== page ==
The Philippine Star
DOJ orders monitoring of Bilibid reforms
The Department of Justice (DOJ) has created an oversight body to look into reports of abuses of prisoners following reforms implemented by new Bureau of Corrections (BuCor) chief Gerald Bantag.
Justice Secretary Menardo Guevarra yesterday said he had instructed the DOJ’s oversight committee to closely monitor the reforms initiated by Bantag and ensure that the wellbeing of inmates is taken into consideration.
Guevarra issued the order following reports that some inmates at the New Bilibid Prison (NBP) were exposed
to harsh conditions brought about by the clearing operations inside the compound.
“I have directed the interim DOJ oversight committee to closely monitor reforms being initiated by the new Bureau of Corrections leadership and ensure that such reforms are being implemented within the bounds of the law and with due consideration for the wellbeing of inmates in our penitentiaries,” he said.
Bantag has ordered the demolition of “kubols” or huts inside the NBP compound, saying these are illegal. He stressed kubols breed corruption among BuCor personnel by allowing privileged prisoners to use them for their illicit activities.
Bantag said corrupt BuCor personnel allow materials and supplies to be brought in for the construction of kubols.
The ongoing demolition of the kubols, however, left several inmates without any shelter.
Some of the inmates forced out of the kubols had to sleep under the open sky with box cartons as mattress.
Most cannot be accommodated in other detention cells because these are already overcrowded.
An inmate had claimed they have no place to sleep, no food to eat and no water to drink. Adding to their misery is the lack of electricity, which makes the heat unbearable.
Guevarra stressed the DOJ is not interfering with the BuCor operations.
“The DOJ is not supposed to interfere with the day-to-day operations of the BuCor, as it only exercises general administrative supervision and not control over the bureau,” he added.
But he explained their “supervision” over BuCor includes “calling attention to actions which are improper, unlawful, or way out of bounds. It also includes instituting disciplinary action whenever warranted.”
National Capital Region Police Office (NCRPO) chief Maj. Gen. Guillermo Eleazar said he supports the reforms initiated by Bantag.
Eleazar said he would continue to work with Bantag to completely stop the continued drug peddling activities of detained drug lords inside the jail facility.
“We have a good start with the BuCor, we intend to finish what we started there in terms of denying all the convicted drug lords inside and even leaders of other criminal syndicates to continue with their illegal operation,” Eleazar said.
The sale of illegal drugs and other contraband in the kubols is what forced Bantag to order the demolition of the shanties, he said.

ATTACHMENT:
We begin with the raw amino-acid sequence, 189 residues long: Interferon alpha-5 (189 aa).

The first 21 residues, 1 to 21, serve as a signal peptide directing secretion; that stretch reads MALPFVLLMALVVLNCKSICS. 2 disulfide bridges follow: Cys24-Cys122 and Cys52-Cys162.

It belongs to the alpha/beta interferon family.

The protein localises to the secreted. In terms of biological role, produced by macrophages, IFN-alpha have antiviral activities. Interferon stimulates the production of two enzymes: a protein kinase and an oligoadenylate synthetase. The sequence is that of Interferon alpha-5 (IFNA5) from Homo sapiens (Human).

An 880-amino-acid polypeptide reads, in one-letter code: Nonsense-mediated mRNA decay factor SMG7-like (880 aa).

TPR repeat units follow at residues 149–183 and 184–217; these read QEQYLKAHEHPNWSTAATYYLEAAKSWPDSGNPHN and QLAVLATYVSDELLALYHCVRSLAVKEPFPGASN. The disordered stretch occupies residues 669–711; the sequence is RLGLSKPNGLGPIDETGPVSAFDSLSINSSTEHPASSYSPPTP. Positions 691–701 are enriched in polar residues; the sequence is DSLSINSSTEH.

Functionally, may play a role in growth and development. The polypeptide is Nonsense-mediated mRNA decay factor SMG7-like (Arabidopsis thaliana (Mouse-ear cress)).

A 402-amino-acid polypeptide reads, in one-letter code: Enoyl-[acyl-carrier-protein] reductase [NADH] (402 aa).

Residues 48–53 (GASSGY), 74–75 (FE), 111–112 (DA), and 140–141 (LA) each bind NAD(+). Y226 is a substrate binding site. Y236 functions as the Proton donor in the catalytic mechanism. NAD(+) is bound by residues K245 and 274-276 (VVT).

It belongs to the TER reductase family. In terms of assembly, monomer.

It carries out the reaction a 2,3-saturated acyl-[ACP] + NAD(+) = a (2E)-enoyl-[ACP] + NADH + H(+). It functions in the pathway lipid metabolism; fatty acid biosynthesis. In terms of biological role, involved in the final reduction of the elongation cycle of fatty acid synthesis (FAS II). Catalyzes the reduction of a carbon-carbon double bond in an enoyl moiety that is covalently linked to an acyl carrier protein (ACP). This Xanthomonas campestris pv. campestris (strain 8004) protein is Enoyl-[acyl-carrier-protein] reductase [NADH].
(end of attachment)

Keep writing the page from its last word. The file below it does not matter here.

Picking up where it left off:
Eleazar said he would serve as the voice of Bantag in the Philippine National Police in whatever assistance he may need in instituting reforms at the NBP.
“There is now good coordination and cooperation between the police and the BuCor, and also with other law enforcement agencies, this should be taken advantage of and therefore must continue,” Eleazar said.
On Friday, an improvised explosive device went off in one of the kubols being demolished.
Although no one has claimed responsibility for the explosion, investigators however believed it could be a tactic to put off the demolition of illegal structures inside the NBP compound.
Meanwhile, Sen. Ronald dela Rosa has proposed to transfer the control and supervision of provincial and sub-provincial jails to the Bureau of Jail Management and Penology (BJMP) in the effort to improve the country’s penal system.
Dela Rosa filed Senate Bill 1100 seeking the transfer of management of all detention facilities to the BJMP.
The former PNP chief, who briefly served as BuCor director general, said the move will result in a uniform and standard set of policies and guidelines in the administration of local jails.
Such a move will also advance the welfare of inmates and detainees, he said.
“Our proposed measure aims to implement a uniformed, undeviating standard in the implementation of existing policies and guidelines with regard to the administration of our detention facilities. This way, we could ensure a high probability of success in the reformation of our persons deprived of liberty (PDLs),” Dela Rosa said.
Local jails are currently under the jurisdiction of two different authorities where the city, municipal and district jails are under the BJMP while the provincial and sub-provincial jails are under the provincial government.
Such setup, Dela Rosa pointed out, hinders the advancement of a national standard in the operational management of all local jails toward a more effective rehabilitation of inmates.
He said the bill seeks to amend certain provisions of Republic Act 6975 or the Department of the Interior and Local Government Act of 1990 so “this will also help in ensuring the efficacy of our reformation programs for PDLs and an improvement in the administration of our detention facilities.”
Government agencies assigned to supervise and run the country’s jail facilities have been draped with controversy in the past weeks following a series of congressional inquiries that started with the premature release of inmates convicted of heinous crimes but were granted freedom under the Good Conduct Time Allowance law.